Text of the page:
One of the elements we really can’t drill down on enough when it comes to Geocortex Reporting 5 is the amount of versatility this product has when it comes to visualization options. Whether it’s dynamic images, mailing labels, or attachments in your reports, there’s a lot you can do with this technology.
In this Geocortex Tech Tip, we wanted to focus on yet another popular visual component that we’ve had a lot of our customers asking about: displaying screenshots of your maps. Drawing upon capabilities of Geocortex Workflow 5, these screenshots can include any layers of your choosing, the current scale and extent, and you can even add custom graphics to mark up the map.
Have a look at how this works, as well as a real-world example featuring the New Hampshire Department of Environmental Services and how they used this functionality to search for contaminants within wellhead protection areas.
“Hi everyone, my name is Patrick Fingler. I work on our technical marketing team, and in this Tech Tip video, I’m going to show you how to create a report that includes a screenshot of the current map.
Let’s take a look!”
In this Tech Tip video, I will show you how to create a report that displays a screenshot of the current map using Geocortex Reporting 5 as well as Geocortex Workflow 5.
One thing I’d like to mention right off the bat is that – in order for this process to work – you will need to be using the Geocortex Viewer for HTML5 as we are going to be calling the export map API that ships with Geocortex Essential.
If we wanted to just quickly see this in action, I’ve constructed a basic workflow and a basic report to my “I want to” menu. This is a workflow that I have created and when I click this, what it’s going to do is it’s going to get the current map extent. It’ll also get the current scale and then and it will send a web request to the export map API, generate an image of the current screenshot of the map and then pass that image as a hyperlink to Geocortex Reporting 5 as a parameter and then generate a report.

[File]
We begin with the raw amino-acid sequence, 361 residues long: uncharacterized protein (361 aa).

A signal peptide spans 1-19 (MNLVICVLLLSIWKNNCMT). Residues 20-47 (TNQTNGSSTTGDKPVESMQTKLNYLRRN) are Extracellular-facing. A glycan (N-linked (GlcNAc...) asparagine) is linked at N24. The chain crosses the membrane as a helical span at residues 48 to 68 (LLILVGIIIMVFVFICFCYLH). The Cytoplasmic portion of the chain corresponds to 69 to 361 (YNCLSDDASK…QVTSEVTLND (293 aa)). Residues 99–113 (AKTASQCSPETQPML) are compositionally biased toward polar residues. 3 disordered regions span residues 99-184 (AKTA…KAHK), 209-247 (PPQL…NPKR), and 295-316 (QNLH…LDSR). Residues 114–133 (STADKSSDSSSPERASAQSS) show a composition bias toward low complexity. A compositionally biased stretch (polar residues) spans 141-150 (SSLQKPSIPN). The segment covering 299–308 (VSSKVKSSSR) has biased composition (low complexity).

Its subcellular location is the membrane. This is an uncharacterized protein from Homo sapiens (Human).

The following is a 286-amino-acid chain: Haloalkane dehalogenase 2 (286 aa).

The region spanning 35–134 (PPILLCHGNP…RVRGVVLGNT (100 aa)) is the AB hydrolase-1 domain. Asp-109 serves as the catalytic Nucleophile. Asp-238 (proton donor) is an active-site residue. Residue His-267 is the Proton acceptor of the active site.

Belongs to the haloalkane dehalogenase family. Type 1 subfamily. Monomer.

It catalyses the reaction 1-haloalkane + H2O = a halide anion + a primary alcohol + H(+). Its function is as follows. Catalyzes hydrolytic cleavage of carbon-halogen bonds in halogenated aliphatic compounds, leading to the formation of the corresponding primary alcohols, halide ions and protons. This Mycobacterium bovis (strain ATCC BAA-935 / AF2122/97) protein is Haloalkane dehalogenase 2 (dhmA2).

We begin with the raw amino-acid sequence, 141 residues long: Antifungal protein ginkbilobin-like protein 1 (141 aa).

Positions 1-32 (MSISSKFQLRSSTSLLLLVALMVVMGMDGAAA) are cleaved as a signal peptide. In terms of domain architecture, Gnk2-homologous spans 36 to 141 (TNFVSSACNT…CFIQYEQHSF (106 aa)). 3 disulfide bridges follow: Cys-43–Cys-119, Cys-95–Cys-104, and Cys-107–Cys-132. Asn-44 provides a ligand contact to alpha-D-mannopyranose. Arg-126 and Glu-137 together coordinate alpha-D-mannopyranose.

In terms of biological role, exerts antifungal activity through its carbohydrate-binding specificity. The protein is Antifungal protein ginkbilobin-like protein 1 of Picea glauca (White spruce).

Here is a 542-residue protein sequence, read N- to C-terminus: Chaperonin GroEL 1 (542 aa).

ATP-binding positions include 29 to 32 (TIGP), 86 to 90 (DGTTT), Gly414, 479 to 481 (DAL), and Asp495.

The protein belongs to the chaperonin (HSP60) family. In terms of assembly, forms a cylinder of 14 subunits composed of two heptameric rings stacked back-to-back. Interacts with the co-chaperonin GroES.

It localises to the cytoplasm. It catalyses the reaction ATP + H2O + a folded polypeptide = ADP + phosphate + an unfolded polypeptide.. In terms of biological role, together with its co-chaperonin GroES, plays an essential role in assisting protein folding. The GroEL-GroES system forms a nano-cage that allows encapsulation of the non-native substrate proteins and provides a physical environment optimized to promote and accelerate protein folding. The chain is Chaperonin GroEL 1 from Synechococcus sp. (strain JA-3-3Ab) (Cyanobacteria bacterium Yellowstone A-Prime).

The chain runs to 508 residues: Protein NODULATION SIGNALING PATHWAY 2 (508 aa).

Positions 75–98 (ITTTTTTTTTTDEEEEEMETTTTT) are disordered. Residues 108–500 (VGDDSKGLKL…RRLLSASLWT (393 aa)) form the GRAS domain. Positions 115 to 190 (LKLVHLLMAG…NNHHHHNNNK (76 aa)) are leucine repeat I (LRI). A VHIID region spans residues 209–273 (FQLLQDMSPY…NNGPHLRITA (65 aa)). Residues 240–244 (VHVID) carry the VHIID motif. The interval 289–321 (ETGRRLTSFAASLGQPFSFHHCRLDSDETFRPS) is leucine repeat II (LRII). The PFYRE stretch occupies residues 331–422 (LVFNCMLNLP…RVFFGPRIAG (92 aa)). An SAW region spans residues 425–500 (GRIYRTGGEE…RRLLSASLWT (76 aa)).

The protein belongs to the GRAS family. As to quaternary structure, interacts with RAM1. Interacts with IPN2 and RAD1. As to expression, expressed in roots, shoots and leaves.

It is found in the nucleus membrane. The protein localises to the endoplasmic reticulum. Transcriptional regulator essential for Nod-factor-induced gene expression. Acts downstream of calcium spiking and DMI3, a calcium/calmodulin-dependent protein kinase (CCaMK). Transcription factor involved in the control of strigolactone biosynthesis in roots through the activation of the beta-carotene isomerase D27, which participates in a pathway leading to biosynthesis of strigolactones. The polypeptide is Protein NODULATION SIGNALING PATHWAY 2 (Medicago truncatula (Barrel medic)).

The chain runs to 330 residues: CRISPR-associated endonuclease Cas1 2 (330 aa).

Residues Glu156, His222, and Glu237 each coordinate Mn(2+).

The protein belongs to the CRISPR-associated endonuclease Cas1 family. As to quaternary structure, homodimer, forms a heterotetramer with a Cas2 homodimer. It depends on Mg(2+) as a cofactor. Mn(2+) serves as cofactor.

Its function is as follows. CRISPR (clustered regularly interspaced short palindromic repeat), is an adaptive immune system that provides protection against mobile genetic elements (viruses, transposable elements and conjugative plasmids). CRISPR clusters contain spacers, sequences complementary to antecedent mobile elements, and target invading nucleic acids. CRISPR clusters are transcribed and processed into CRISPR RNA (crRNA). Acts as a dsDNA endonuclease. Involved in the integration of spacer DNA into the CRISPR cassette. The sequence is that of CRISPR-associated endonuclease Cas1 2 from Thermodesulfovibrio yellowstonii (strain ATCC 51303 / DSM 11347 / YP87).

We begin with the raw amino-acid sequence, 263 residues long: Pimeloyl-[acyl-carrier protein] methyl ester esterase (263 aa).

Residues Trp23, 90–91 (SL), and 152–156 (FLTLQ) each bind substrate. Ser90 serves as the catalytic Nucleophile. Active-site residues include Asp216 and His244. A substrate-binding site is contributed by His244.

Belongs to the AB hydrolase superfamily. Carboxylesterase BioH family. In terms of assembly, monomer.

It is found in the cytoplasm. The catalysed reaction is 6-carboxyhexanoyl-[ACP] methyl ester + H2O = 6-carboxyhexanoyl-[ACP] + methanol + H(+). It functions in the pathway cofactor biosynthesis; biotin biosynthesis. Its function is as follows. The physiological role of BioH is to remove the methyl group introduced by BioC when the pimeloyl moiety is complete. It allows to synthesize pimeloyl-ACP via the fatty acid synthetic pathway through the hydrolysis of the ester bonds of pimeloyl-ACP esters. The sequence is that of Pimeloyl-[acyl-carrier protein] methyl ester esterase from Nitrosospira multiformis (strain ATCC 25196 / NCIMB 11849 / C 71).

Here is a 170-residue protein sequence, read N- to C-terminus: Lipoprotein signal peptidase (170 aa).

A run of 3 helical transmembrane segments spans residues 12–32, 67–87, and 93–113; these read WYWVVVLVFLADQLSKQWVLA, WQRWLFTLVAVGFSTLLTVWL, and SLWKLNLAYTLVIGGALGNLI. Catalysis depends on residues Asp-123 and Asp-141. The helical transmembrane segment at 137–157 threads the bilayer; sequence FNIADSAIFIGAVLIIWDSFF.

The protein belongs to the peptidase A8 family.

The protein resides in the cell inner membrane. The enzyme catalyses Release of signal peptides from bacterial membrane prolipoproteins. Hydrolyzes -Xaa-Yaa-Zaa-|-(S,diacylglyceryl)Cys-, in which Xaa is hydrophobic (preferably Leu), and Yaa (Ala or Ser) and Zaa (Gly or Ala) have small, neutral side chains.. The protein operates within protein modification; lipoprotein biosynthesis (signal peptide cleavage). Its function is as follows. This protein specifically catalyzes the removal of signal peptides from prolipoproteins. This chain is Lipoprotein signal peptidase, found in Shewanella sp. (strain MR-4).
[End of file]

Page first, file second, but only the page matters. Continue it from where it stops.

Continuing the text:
Here you can see, I’ve got a PDF report, but here I’ve just added a screenshot of the current map.
So, we can see I’ve got my zoning layer and it’s kind of hard to see, but you can see I’ve got my base map information underneath there as well. Essentially the same process as using the export map tool.
If I wanted to run this tool, essentially what I’m doing is when I click create image, it’s sending a web request; it’s gathering all the information on my maps. What layers have turned on, what the current scale and current extent is and then it’s constructing a screenshot or an image of that. I’m essentially passing this as a URL to my Geocortex Reporting 5 designer.
Now, if you want to investigate the API a little bit closer, we can navigate to Geocortex Essentials Manager, navigate to our site then to the site’s rest endpoint here.
At the bottom here, you can see there’s an export operation, if I click that, this is essentially the API that we’re calling and you can call this from workflow using to Send Web Request activity.
Here, I can pass in the bounding box which is essentially the map extents. I can set what layers I want to include, and I can also know what construct the image width and height that I want to be available in my report.
If you want to look at the back end of this workflow, it’s a pretty simple workflow.
Here I’ve just added it’s display form, if I double click the display form. What I’ve done is, I’ve added a text element called “text1” that just says generating a report. I’ve created a load event that fires, so just fires once I open the form.
What it’s doing is, it’s first getting the map extent so we can get at the extent as well as the scale of the map and then it’s using the Send Web Request activity to send a web request to my export map API rest endpoint.
Here, you want to just go back to this again. This is the URL that we are sending a web request to, and then we’re passing some parameters to it such as, the bounding box so we’re getting the map extent. The X-min and the Y-min, X-max and the Y-max, as well as what layers we want the image width and the image height, and you could also add additional options for this, but this is kind of what the object model looks like when you’re sending a web request to that API.